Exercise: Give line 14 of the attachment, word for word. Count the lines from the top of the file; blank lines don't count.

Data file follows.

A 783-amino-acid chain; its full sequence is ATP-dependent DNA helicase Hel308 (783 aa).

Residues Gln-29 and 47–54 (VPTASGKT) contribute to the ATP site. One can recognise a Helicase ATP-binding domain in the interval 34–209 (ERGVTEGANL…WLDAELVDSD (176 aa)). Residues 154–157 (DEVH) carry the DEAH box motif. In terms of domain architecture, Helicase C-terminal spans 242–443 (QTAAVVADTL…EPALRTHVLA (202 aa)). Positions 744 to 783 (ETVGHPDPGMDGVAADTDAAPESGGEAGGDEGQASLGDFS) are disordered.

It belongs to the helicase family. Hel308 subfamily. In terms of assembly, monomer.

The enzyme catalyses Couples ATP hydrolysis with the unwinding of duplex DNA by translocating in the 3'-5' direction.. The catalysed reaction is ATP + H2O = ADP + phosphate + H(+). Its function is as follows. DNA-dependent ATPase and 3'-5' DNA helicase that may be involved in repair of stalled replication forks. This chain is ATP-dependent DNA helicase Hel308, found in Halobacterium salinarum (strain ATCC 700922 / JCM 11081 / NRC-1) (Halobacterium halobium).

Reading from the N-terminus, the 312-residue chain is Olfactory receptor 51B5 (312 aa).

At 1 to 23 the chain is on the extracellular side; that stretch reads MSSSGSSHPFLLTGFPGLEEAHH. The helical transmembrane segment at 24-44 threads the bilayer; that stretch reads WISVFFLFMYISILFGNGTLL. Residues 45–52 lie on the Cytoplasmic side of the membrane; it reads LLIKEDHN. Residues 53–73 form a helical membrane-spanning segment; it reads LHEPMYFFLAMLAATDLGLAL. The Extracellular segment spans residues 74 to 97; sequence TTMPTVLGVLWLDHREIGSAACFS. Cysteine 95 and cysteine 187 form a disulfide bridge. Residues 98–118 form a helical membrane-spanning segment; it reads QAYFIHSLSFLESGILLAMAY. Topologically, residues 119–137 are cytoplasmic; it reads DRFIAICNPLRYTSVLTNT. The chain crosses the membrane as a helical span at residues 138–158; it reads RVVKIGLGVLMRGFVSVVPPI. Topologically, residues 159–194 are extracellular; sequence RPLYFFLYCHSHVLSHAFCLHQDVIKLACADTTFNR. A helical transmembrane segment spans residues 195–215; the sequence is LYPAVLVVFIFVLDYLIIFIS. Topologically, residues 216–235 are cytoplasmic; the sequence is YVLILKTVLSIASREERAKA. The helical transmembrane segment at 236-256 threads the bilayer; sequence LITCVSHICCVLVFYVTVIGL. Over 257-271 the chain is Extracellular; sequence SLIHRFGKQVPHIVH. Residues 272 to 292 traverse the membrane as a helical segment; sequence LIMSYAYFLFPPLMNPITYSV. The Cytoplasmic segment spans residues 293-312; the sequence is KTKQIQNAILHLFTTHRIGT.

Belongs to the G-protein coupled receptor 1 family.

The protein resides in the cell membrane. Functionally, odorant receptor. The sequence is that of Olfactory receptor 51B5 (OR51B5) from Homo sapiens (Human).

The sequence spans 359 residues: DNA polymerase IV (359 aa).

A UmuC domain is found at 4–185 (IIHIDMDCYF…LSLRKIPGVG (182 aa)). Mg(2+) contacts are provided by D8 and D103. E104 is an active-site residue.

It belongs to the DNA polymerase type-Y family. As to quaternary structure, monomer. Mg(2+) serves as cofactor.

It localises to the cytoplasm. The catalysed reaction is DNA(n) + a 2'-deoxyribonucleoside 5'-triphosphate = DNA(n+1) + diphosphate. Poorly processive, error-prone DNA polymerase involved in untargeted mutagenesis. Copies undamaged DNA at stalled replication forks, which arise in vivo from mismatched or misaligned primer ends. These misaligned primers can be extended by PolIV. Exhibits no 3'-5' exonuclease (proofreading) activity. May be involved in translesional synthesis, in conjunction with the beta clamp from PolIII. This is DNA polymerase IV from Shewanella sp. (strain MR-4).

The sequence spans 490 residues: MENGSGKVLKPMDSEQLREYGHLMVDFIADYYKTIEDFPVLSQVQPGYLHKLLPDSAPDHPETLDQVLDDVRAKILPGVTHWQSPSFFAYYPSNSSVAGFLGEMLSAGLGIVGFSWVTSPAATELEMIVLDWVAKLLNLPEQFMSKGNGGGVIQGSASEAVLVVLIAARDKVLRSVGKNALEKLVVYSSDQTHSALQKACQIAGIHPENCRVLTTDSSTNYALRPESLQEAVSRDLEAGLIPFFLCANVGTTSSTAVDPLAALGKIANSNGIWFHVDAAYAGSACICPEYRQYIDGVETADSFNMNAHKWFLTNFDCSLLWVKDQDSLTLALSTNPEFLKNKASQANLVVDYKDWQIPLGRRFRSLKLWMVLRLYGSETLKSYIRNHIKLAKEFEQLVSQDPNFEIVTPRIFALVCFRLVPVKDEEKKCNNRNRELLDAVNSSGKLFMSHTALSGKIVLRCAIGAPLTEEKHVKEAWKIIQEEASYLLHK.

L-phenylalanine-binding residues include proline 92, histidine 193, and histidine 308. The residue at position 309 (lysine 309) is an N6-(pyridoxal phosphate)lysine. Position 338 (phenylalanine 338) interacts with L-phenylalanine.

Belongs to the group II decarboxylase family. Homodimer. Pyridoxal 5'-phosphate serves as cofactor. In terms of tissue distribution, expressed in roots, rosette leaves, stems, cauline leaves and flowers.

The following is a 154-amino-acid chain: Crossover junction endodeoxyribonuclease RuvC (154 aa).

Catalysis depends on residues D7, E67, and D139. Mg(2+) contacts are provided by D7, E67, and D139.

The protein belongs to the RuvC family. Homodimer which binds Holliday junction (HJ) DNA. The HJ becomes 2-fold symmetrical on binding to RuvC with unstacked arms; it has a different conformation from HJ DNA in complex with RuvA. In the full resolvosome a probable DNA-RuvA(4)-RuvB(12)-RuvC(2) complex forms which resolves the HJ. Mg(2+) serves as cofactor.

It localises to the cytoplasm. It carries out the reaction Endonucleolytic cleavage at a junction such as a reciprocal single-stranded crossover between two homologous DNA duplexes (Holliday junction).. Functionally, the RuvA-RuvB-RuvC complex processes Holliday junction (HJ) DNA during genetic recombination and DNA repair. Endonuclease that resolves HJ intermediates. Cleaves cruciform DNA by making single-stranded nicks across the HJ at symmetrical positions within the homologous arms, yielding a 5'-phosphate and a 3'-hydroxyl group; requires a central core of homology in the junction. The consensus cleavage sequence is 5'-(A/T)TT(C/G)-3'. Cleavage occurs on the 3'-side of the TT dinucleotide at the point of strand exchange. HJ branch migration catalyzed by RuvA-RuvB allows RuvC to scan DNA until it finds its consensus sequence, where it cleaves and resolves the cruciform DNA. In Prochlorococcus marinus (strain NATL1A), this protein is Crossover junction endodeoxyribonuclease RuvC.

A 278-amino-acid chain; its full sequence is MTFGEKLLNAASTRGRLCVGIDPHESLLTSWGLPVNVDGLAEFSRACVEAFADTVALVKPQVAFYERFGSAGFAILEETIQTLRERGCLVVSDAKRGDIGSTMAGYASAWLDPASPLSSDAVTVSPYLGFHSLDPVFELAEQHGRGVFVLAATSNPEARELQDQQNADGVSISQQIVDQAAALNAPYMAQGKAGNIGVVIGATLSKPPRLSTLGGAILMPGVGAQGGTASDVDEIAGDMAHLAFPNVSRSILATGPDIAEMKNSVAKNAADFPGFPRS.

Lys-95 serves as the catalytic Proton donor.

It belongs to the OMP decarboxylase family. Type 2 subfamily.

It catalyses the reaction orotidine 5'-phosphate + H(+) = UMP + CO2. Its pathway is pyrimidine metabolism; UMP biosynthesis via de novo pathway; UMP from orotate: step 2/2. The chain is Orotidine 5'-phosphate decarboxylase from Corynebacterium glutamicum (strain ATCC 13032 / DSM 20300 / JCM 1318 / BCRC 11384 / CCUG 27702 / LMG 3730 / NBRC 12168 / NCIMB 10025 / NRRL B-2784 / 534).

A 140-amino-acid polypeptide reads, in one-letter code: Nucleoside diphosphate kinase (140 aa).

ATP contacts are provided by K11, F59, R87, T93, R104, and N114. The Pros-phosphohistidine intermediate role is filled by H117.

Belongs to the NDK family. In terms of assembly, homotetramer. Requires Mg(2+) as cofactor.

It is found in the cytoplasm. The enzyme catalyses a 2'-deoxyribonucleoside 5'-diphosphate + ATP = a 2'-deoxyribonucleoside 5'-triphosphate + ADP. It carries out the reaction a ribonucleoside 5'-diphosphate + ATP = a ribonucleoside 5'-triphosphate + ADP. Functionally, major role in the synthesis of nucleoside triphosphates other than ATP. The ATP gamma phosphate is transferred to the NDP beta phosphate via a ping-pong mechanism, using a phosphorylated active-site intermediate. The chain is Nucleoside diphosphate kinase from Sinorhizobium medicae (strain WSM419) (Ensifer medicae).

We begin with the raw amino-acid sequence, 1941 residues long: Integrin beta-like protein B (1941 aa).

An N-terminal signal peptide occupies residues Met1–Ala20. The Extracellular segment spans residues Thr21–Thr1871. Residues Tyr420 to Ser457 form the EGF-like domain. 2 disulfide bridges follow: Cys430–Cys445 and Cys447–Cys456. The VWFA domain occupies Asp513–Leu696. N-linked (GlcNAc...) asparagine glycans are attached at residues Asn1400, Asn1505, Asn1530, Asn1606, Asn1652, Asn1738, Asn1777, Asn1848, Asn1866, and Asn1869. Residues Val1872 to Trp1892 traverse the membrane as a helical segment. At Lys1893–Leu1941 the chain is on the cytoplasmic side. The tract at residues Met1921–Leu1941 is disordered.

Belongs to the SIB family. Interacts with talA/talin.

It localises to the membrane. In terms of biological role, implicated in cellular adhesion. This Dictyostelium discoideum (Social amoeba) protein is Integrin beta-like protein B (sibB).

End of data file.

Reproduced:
L-phenylalanine-binding residues include proline 92, histidine 193, and histidine 308. The residue at position 309 (lysine 309) is an N6-(pyridoxal phosphate)lysine. Position 338 (phenylalanine 338) interacts with L-phenylalanine.